What’s new in OOH

By Chadi Borghol

One of the first advertising channels to emerge, out-of-home (OOH) continues to stand the test of time. Even with the rise of audio, online, mobile, and CTV advertising, the global digital-out-of-home (DOOH) market is expected to reach US$35 billion by 2027, according to a Research and Markets Report.¹ The medium has steadily grown year over year, evolving to keep pace with modern times via inventory digitization and a transition to programmatic—automated buying and selling. These developments, coupled with increasing interest in OOH post-pandemic, have prepared the medium for its next phase of growth, just as the advertising industry undergoes a major transformation.

A go-to strategy for media buyers in recent years, third-party targeting is losing steam between the impending demise of the cookie, consumer privacy concerns, and stricter government regulation. Diminishing returns from campaigns built on the practice have brands and media buying agencies rethinking their campaign approaches. Indeed, many are refocusing their attention on OOH as a medium to reach a larger swath of populations with contextually relevant content. To keep pace with the demand, OOH ad tech companies are advancing programmatic capabilities to ensure more buyers can take advantage of the medium. Together, these events are driving OOH to a more prosperous future.

OOH is overwhelmingly a medium for ‘make them love us’ campaigns, providing a large-scale creative canvas that can capture the attention of a broad audience in the context of the moment, and inspire recall.

OOH is overwhelmingly a medium for ‘make them love us’ campaigns, providing a large-scale creative canvas that can capture the attention of a broad audience in the context of the moment, and inspire recall.

Looking to the past to understand the present

Uncovering future OOH opportunities requires a brief reflection on the past and present. Historically, advertiser goals have fallen into two distinct camps: ‘make them love us’ ads to inspire brand loyalty, and ‘make them buy us’ ads, which aim to directly influence purchasing decisions. Non-addressable ‘make them love us’ ads are popular amongst brands with wide appeal and often surface on TV and OOH displays. Addressable ‘make them buy us’ ads include a call to action and are typically measurable. Although popular, addressable ads are highly competitive to land, as they target audiences on an individual basis versus a mass audience. The introduction of the third-party cookie—a small text file that keeps track of a person’s online activity to create a profile—in the ‘90s gave rise to addressable advertising, making it easy to hyper-target people. It took off quickly and has fueled online advertising since. However, in recent years, consumers have become increasingly concerned about how this data is collected, stored, and used, prompting some to question the ethics of the practice.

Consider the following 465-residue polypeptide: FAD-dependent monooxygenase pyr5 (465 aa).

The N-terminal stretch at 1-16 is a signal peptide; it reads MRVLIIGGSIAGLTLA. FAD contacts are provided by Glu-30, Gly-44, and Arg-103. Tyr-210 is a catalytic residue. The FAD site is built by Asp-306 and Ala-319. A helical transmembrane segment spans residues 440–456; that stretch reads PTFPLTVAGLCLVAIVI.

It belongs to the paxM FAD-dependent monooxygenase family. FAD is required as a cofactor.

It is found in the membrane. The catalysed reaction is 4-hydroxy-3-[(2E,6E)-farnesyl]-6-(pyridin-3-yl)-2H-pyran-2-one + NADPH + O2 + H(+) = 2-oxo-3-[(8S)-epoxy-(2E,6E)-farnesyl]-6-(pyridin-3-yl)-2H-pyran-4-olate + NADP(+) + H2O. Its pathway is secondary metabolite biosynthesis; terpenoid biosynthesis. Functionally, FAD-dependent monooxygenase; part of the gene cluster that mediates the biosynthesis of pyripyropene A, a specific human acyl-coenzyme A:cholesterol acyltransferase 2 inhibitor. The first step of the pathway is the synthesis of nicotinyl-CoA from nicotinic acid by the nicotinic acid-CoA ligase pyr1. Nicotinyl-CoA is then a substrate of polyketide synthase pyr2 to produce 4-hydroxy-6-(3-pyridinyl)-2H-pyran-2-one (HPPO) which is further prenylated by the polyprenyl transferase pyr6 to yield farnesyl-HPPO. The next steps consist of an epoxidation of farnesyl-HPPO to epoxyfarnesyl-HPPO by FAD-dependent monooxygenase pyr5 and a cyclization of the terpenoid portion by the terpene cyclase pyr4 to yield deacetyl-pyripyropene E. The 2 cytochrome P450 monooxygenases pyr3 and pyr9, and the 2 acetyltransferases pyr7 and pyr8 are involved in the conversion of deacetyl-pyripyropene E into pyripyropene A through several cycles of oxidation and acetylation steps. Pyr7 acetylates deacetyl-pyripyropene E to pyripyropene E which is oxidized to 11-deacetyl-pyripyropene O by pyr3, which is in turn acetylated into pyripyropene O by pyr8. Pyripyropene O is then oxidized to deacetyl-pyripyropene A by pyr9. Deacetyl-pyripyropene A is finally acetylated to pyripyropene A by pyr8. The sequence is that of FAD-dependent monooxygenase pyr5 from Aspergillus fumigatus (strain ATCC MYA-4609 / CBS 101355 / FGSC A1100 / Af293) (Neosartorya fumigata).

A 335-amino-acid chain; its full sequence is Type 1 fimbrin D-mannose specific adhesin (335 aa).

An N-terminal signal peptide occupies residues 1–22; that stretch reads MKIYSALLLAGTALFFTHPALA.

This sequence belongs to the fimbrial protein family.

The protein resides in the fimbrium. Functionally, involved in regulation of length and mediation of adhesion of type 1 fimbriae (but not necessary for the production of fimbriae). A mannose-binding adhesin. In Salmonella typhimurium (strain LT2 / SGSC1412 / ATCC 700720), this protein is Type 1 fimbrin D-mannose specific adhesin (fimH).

Addressing the addressable media dilemma

Nearly 75 per cent of media is addressable and, although it has been beneficial for third-party audience targeting, brands are paying way more per impression and driving up costs. Increased competition has made the medium less accessible for smaller brands or has only allowed them to buy sub-par inventory with their budget. Potential consumers can tick many boxes, making competition for their business fierce—even between seemingly unrelated verticals.

As such, addressable advertising may make sense for selling more expensive merchandise like a luxury vehicle, but the ROI just is not there for smaller staples. As more brands are waking up to the realization that third-party targeting is no longer the treasure trove it once was, OOH is gaining a more prominent role among online, mobile, and TV in the omni-channel ecosystem.

Leave a Comment

Comments

Your email address will not be published.